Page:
“The industry is ripe for disruption, whether it’s [Golden Reviews] or somebody else,” he says. “That disruptor will slowly gain market share, and in my opinion, it’s going to be through transparency and insight.”

For Golden Reviews, one way to achieve that transparency is through its Golden Seal—a sort of certification that can’t be bought, only earned, making it more trustworthy to families.

“There are ways to rig the system,” Friedman acknowledges, “but current certifications about quality of care and staff– you can’t fully trust them, unfortunately. It’s a problem.”

Whoever solves it and becomes the authority on information, transparency, and certification of senior living services, he continues, will be able to disrupt and APFM, but “it won’t be easy—that’s for sure.”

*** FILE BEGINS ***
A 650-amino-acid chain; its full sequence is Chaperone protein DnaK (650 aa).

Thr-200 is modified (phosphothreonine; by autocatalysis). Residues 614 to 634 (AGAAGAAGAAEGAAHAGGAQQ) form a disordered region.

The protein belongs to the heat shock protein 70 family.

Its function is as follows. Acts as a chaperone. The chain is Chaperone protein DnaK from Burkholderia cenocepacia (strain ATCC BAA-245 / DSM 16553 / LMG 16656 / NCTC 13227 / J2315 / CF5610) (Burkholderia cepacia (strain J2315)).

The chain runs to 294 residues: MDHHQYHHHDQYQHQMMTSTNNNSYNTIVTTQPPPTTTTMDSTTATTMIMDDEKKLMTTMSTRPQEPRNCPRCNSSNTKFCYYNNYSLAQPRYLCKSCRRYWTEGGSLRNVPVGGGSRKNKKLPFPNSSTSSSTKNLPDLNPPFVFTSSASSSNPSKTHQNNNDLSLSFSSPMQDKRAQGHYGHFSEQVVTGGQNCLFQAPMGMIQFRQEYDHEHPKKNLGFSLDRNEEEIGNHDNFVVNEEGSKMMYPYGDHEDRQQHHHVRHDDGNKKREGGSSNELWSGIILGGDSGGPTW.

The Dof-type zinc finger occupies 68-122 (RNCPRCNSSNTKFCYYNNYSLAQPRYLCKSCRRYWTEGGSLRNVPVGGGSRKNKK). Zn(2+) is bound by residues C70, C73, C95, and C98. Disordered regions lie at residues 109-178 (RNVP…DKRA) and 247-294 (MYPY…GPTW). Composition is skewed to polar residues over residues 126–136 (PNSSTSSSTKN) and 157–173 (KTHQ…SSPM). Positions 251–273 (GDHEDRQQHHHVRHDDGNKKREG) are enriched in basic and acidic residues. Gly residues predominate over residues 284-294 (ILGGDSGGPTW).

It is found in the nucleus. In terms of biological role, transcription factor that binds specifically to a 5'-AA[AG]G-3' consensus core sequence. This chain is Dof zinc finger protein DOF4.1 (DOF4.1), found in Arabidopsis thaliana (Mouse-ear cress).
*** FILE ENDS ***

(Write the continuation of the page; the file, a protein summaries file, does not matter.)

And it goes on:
Golden Reviews is currently on growth hiatus as Friedman is focusing his energies on another company he runs that has experienced “very, very rapid” growth.

“The project is still live and is still being funded by me, but I don’t want to run it with only 15% or 20% of my time. I want to give the company a fair chance to succeed, because it’s a great cause,” he says. “But it has to be done with laser focus and perseverance. It’s a long-term game.”

The agility that comes with a newer, smaller organization won’t always translate to success, and plenty of challenges stand in the way. The biggest issue for newcomers to the lead gen space seems to be scalability and getting the money to grow.